By Michael Herlihy, health and environmental manager, Danone Macroom

Biodiversity refers to the variety of species of plants, animals, and microorganisms existing and working together in delicate ecosystems to maintain balance and support life.

These ecosystems provide humans with the resources, food, medicine and clean water we need to survive.

Though we rely on high-functioning biodiversity, we find ourselves at a critical juncture; biodiversity is declining significantly and swiftly across the globe and many of the world’s ecosystems are now on the brink of collapse.

The World Economic Forum Global Risks Report 2021 highlights loss of biodiversity as one of the biggest threats facing our planet over the next 5-10 years.

Ireland’s dependence on biodiversity

Ireland depends heavily on pollinators and the service they provide as the annual value of insect pollination to Irish-produced food crops is estimated at €59 million.

However, of the 98 different types of bees on the island of Ireland, nearly one third is threatened with extinction by 2030, and Irish butterfly populations have declined by 12% over the past decade.

The cost and incredible risk of ignoring this problem is too high. We need to act now to save biodiversity.

Business, like all of us, has a responsibility to play its part in averting this ecological breakdown. Aligning with the National Biodiversity Action Plan to reverse nature decline is key.

Business and biodiversity is a win-win

Protecting and improving biodiversity is not just a nice thing to do – it makes business sense.

Food businesses or organisations that rely on agriculture and nature require flourishing ecosystems to supply their goods and services.

Furthermore, businesses see a demand from consumers, stakeholders, and policymakers for action on climate change, including loss of flora and fauna, and a failure to do so can lead to financial or reputational risks.

Leadership on climate concerns means businesses not only mitigate their impact on biodiversity loss and protect crucial ecosystems, but also prepare themselves for future regulatory requirements.

The growing focus on Environmental, Social, and Governance (ESG) is encouraging business to make positive change to improve sustainability and biodiversity protection.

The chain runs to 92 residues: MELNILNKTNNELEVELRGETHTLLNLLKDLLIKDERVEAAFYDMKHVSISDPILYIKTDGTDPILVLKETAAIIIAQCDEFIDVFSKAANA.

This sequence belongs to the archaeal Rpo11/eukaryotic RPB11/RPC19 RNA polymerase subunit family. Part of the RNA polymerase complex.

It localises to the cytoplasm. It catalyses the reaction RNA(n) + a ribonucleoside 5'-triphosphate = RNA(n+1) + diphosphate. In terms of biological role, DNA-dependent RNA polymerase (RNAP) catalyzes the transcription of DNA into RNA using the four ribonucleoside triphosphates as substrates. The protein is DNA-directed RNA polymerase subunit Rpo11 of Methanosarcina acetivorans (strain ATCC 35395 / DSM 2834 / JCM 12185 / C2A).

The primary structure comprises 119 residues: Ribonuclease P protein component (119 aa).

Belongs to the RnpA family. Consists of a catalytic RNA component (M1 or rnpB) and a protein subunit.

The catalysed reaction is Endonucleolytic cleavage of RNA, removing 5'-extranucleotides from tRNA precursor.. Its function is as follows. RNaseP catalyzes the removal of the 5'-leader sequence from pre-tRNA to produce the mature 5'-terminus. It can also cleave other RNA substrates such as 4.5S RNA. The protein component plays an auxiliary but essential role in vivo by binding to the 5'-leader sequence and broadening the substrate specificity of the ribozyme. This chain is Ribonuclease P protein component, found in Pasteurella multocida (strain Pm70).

All Ireland Pollinator Plan

The All Ireland Pollinator Plan is a cross-sector island-wide business plan that sets out to reverse declines in pollinating insects on the island of Ireland.

The first phase of the plan, launched in 2015, focused on communicating the importance of pollinators and the devastating impact of declining populations.

The new 2021-2025 strategy, launched in March this year, focuses on action. The five-year plan urges businesses, among others, to act for nature by helping support habitat restoration on a scale that demonstrably reverses the decline in pollinators.

Working with the All Ireland Pollinator Plan provides us with expert guidance to ensure we’re implementing the right measures to not just support biodiversity – but specifically, our local wildlife, as each local area and region has a unique ecosystem.

Small changes, big impact

We developed our own biodiversity action plan for the Macroom site. Located on 60ac of land and within close proximity to The Geragh, a special area of conservation, our unique location offered boundless opportunities for enhancing biodiversity value.

In June 2019, Wetland Surveys carried out a study to give an overview of the biodiversity value of the site. The study showed areas of high ecological value such as grassland and woodlands with an opportunity to enhance biodiversity by restoring and protecting nature.

In 2020, we created a biodiversity field where we planted 700 native Irish biodiversity rich trees such as beech, ash, sycamore and alder, as well as native Irish wildflower species such as cornflower and meadow buttercup, in order to provide a habitat for pollinators.

This year, we designated an area of grass on site as a wildflower meadow. We also built and installed a bee and insect hotel in our biodiversity field to provide shelter for our pollinators and recently added some nesting boxes.

Collaborating for Change

The All Ireland Pollinator plan is an example of how government, local authorities, businesses, schools and communities can come together to tackle the biodiversity challenges we face.

We need to continue to work together to reverse pollinator declines and leave the natural environment in a better state than we found it to protect and secure future generations.

I call on other businesses across Ireland to also enshrine biodiversity protection into their corporate strategies, and also encourage local communities to take steps to reverse the decline in pollinators so we can look forward to a rich future for nature and play our part in the fight against climate change.